Environmental and Psychological Benefits

Aside from cost and health concerns, an increasing number of consumers eat locally produced organic food for ethical and environmental reasons. In doing so, they are consciously opting out of an insane corporate agriculture system in which food is transported halfway around the world to satisfy an artificially created demand for strawberries in the winter. They are joining food localization initiatives springing up in thousands of neighborhoods and communities to increase options for locally produced organic food. As they reconnect with local growers to start farmers’ markets (the number in the US is 3,200 and growing) and Community Supported Agriculture (CSA) initiatives*, they find they are simultaneously rebuilding fundamental community ties their grandparents enjoyed.

Many farmers’ markets serve the additional function of a key gathering place for friends and neighbors. As you can see from the following video:

*Community Supported Agriculture is an alternative, locally-based economic model of agriculture and food distribution, in which local residents pre-subscribe to the produce of a given plot of farmland and take weekly delivery of fresh fruits and vegetables and free range/organic meat, eggs, raw milk, etc.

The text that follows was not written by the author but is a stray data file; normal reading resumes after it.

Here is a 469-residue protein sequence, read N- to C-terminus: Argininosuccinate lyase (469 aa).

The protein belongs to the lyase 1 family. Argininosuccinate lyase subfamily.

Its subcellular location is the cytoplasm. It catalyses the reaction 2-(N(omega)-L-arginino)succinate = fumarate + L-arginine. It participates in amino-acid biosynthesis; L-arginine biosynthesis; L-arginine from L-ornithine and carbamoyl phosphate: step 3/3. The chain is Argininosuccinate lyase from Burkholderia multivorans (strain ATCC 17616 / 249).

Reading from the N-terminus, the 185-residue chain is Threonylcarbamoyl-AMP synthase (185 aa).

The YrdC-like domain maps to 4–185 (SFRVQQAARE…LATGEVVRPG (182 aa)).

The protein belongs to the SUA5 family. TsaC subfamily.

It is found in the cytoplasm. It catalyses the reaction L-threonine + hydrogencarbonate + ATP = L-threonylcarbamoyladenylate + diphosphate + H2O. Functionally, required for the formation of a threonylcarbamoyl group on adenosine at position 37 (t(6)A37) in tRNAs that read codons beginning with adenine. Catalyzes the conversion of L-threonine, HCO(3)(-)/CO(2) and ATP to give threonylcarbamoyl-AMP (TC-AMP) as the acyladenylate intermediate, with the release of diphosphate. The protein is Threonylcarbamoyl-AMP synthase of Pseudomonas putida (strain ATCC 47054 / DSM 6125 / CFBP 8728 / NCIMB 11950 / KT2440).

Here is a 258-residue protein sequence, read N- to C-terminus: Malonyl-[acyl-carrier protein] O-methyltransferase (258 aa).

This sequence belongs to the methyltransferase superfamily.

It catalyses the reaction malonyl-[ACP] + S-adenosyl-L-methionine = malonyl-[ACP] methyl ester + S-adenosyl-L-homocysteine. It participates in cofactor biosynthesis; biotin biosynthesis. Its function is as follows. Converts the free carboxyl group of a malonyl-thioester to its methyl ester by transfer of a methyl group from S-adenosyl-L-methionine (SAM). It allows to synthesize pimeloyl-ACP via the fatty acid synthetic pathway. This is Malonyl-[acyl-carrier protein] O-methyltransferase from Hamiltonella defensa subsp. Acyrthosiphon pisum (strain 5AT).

photo credit: crfsproject via photopin

Originally published in Dissident Voice

2 thoughts on “Corporate Food is Bad for You

  1. I’ve given up meat and I’m growing my own garden this year. I’ve had it with bad food and what’s worse, you can taste the difference. Food doesn’t even taste good to me anymore.

    What I am so glad about is the fact that those in urban areas now have access to organic foods and can grow their own gardens. I sure hope this trend continues. It would be nice if we could put a crimp in Monsanto’s intent to kill us and in a most horrible way.

    Thank you for another great post Dr. Bramhall!

    Like

  2. I’ve got my own garden, too, Shelby – in fact I’ve liberated both my front and back lawns. Besides the delicious food, I just enjoy being out there with the birds, bees and soil microorganisms in my compost. It’s one of the places where I’m most happy and contented – that and the farmer’s market, where I meet up with all my friends every week.

    Like